By now, you know Grillo can throw a wicked punch and save the day. He got into incredible shape to play this role, which required real movie star swagger. One that can get punched, beheaded, run over, blown up, or dragged across a street-and still bring a measure of levity to it. Grillo is a guy who doesn't require a second to convince when fighting (a purple belt in Jiu-Jitsu goes a long way), but I feel like film audiences haven't gotten to see him show off his emotional range just yet. They will see that (and a sense of humor) in "Boss Level," a film with a mind of its own.

Chris and Eddie Borey came up with the story, which lets its gamer freak flag fly. The title of the film refers to an extreme high level for a video game addict to reach, and the movie itself carries the visual palette of a never-ending arcade game, using flashing text on the screen like "in progress." The Boreys and Carnahan put together a killer screenplay, which does pump the brakes on occasion-and for good reason.

As my dad once said, an adventure film that can slow down is a signature blend. Sneak enough story in there to fool the people who think action can't talk. And "Boss Level" does pack a dramatic punch for a film that only weighs 94 minutes. Roy has to get through dozens of trained killers in order to find out why he's in this loop, but he's also a man trying to replace lost time, which is still history's most vicious killer.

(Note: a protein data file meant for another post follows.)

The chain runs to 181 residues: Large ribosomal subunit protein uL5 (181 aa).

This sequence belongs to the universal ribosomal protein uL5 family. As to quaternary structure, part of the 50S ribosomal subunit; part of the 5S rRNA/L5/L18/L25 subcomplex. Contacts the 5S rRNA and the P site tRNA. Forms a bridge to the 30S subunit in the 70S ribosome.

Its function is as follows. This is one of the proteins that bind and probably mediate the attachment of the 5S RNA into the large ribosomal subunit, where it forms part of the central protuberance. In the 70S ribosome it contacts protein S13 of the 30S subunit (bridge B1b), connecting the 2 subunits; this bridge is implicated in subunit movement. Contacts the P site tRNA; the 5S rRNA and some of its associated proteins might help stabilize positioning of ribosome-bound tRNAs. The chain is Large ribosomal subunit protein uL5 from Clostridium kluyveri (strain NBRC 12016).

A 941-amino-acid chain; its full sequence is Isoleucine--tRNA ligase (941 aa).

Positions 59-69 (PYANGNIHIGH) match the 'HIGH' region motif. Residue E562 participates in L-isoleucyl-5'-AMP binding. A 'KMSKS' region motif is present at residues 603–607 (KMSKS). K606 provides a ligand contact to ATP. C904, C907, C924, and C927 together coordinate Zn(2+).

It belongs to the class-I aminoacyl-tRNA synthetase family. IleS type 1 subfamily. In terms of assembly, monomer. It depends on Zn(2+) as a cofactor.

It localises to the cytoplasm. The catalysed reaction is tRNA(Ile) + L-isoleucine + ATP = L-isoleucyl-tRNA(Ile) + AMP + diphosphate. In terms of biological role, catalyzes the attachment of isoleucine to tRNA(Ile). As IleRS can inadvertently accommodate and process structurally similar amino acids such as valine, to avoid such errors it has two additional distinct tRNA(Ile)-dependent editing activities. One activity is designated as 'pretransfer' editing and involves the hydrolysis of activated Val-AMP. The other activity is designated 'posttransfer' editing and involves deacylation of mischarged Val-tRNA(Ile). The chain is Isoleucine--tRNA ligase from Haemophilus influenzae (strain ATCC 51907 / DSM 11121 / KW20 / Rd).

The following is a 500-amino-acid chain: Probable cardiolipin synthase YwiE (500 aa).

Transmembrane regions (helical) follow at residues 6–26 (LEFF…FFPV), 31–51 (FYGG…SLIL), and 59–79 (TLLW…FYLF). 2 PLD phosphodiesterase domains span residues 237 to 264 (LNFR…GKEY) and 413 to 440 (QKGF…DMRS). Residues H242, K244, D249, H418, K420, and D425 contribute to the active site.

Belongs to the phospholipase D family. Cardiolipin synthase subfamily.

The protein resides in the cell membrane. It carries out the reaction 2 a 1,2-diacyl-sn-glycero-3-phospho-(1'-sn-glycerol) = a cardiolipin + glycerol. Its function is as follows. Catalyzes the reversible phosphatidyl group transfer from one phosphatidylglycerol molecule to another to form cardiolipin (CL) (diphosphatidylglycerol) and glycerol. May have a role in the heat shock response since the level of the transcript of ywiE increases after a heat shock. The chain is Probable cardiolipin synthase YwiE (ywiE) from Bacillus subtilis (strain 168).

One of the best moments of the film comes between Pulver and Gibson's Colonel, who tells our hero that "Hitler" and "9/11" can be erased with his new plan. Roy's response is such good writing, throwing a timely haymaker that I didn't see coming.

"The past is the past. It's designed to be left behind. We live, and we learn from it." 

Carnahan knows how to make it count (once again, "NARC"), even if it's all moving very fast. I'll die on a hill that reads "Smokin' Aces" was a blast, because it had personality and meant something. He put weight into that kinetic action opus, and he delivers just enough pathos in Roy's mission to make the third act really hit home. Whenever I leave a "Carno Joe" joint, I feel like I left a friend's house and not an enemy's basement. It's like a supervillain staring at the Hollywood sign and cackling!

The supporting cast is layered and unique. Michelle Yeoh proves that a little can go a long way, especially with a sword in your hand. I was thrilled to hear Watts using her lovely native Australian tongue, and Will Sasso has a nice role. Gibson burns the bad boy oil with veteran pride here, delivering a malevolent yet rich performance. Few actors can do more with a single line. Meadow Williams is someone to keep an eye on. Her description of an antique yet still usable pistol is priceless.

Extra kudos to a wicked soundtrack, including tunes from Badfinger, Boston, Clarence Ashe, and The Chambers Brothers.

Bottom Line: "Boss Level's" charm is versatile, and it really entertains. Time’s vicious hold doesn’t outrun the pure fun involved here. I had a smile on my face for the entire film, and wanted to watch it all over again immediately. There's a lot of gemstones packed into this experience. Carnahan and Grillo need to make more movies together.